In January I went with a friend to see Avatar, the much-acclaimed film by James Cameron. Its claim to fame was the near-monopoly of computer generation in the making of the film, coupled with the fact that viewers could watch it in "3-D." (And this, of course, meant that it is the most expensive film to date--a title I'm sure it will hold for at least another three months.)
The 3-D part was cool, not only because it's always cool to see depth on the screen, but because the film knew when to stop. 3-D films sometimes succumb to the temptation to send a sharp stick flying toward your eye in every scene. Like a five-year-old who wants to keep making that sound even though it's not funny anymore, these films overuse the ruse of making something "jump out of the screen" at an audience who has not, in fact, come to get whiplash.
Avatar was not seduced by this lure. Instead, with only a few near-miss reminders that you're actually in the film, the "3-D-Wow!" effects made way on the stage for normal encounters with depth. The plot and characters were given room to do their Aristotelian thing.
The part of this film that really impressed me, however, did not strike me until the film ended. And it struck me in part because I only realized it as the lights were coming up. The computer-generated faces in the film had such a humanity to them that my viewing mind accepted them as real.
The human body is difficult to replicate on the screen. I've played a lot of video games that shoot for realistic representations of people, so I've seen many attempts to convince the viewer that the CG virtuality is reality. But humans--and all organisms, in fact--are tricky things. They're always in motion. Even when a person is standing "still," tiny movements betray life, thought, and unconscious presence. If these are absent, as is so often the case in films and video games, the viewing mind perceives that the image is unreal. And soon we tire of the mockery.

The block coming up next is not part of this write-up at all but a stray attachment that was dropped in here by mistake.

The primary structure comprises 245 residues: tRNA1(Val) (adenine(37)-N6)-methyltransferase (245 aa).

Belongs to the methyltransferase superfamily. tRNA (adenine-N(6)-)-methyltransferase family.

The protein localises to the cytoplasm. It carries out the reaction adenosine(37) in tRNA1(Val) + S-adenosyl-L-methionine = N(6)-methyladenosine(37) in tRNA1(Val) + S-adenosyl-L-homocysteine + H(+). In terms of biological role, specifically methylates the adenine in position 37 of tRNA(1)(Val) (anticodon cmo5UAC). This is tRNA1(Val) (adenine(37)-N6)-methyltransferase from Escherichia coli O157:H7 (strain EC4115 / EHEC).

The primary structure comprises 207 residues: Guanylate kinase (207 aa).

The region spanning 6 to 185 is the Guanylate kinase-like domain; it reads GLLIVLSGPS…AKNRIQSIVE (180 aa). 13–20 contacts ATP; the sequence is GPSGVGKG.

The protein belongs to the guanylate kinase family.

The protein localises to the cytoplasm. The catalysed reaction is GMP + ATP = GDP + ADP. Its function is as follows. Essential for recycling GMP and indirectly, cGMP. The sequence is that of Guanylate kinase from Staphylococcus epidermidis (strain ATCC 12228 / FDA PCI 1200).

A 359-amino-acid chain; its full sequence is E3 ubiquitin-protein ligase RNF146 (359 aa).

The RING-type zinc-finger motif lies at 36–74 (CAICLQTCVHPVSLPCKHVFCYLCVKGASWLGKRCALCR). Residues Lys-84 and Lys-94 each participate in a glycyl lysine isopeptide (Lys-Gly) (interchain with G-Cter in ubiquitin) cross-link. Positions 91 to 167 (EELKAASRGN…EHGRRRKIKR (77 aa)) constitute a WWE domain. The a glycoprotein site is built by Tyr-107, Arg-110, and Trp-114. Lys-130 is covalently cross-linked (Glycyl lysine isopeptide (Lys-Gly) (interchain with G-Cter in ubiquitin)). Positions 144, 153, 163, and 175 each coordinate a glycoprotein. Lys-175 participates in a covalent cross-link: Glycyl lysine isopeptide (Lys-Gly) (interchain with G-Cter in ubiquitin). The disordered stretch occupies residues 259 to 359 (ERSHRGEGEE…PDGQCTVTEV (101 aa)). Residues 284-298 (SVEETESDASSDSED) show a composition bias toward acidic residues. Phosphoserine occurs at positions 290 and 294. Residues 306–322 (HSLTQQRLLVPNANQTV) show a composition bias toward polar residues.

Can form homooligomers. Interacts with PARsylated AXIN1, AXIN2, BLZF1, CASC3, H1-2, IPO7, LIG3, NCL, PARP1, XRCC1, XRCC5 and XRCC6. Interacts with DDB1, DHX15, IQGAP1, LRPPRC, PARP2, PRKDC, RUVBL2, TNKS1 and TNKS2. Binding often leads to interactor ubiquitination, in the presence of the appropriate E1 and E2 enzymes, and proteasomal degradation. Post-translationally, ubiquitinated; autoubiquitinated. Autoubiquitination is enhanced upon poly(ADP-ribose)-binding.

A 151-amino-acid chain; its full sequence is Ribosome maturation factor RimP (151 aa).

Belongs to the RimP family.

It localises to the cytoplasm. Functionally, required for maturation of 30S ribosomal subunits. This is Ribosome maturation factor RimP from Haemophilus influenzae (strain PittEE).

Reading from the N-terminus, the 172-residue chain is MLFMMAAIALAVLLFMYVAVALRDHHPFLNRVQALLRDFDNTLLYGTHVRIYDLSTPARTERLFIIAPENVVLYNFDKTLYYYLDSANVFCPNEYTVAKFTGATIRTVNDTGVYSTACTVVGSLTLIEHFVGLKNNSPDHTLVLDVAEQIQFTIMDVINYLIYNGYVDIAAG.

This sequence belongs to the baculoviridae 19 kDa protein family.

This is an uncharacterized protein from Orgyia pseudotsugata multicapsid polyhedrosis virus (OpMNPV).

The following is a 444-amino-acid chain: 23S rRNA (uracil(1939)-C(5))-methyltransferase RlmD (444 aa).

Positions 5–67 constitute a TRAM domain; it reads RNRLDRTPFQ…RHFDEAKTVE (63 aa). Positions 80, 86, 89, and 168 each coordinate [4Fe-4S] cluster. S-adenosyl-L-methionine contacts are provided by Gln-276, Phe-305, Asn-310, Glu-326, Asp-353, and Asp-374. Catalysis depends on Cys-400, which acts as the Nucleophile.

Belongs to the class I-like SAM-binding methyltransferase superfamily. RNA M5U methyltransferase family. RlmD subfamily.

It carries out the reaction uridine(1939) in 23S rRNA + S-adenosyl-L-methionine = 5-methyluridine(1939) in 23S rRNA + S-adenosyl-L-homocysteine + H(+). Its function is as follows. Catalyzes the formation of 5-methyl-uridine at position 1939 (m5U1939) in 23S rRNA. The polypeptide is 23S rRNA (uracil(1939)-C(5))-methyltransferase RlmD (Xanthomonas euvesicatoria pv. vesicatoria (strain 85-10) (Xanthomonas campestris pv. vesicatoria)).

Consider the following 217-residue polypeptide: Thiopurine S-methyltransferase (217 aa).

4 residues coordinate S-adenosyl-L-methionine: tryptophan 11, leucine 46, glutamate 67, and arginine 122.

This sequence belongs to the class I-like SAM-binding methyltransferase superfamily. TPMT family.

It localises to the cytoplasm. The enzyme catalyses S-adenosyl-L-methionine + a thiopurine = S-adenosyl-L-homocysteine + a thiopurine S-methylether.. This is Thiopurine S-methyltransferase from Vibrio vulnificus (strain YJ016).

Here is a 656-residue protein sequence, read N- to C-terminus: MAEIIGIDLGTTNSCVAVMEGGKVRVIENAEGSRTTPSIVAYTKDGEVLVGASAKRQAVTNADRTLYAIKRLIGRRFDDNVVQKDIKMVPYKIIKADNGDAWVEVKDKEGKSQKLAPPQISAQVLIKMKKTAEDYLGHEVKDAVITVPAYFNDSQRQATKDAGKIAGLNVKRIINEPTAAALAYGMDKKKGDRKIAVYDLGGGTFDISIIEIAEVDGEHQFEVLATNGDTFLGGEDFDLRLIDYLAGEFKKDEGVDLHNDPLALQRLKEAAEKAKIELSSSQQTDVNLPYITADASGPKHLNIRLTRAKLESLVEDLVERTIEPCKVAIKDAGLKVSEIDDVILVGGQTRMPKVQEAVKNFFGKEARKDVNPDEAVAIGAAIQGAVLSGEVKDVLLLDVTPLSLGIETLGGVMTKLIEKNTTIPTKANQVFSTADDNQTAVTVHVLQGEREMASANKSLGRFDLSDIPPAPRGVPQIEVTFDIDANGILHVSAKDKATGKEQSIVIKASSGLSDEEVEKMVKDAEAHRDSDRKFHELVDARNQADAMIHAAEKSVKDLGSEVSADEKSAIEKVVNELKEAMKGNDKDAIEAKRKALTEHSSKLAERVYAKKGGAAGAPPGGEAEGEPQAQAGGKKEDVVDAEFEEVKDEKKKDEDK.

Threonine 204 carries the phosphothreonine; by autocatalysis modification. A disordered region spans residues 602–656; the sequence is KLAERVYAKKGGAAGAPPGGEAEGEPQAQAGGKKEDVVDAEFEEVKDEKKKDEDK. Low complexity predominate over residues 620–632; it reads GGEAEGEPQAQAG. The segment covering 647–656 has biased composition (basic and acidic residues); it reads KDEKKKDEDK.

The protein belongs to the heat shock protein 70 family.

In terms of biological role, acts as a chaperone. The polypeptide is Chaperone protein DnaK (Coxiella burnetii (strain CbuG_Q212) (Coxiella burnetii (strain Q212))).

This problem comes to a head with faces. So many tiny muscles make the face difficult to replicate for a given emotive expression, let alone over seconds of passive, unconscious movements. Even the sleeping face is never quite still, in the way a photograph is still. Thus computer generated faces, no matter how detailed in texture, usually appear wooden. The viewing mind registers them as fake, even when it might otherwise be taken up by the plot or dialog on the screen.
Avatar made a huge leap in presenting the face as an extension, the quintessential emblem, of a living being. As I watched the film I became engrossed in the action, character development, and narrative precisely because I was not distracted by the faux finish of the characters' faces. I don't know anything about computer graphics and CG animation, but from a viewer's perspective I have to say: James Cameron and his teams did a great job in Avatar. They've put a whole new face on CG animation.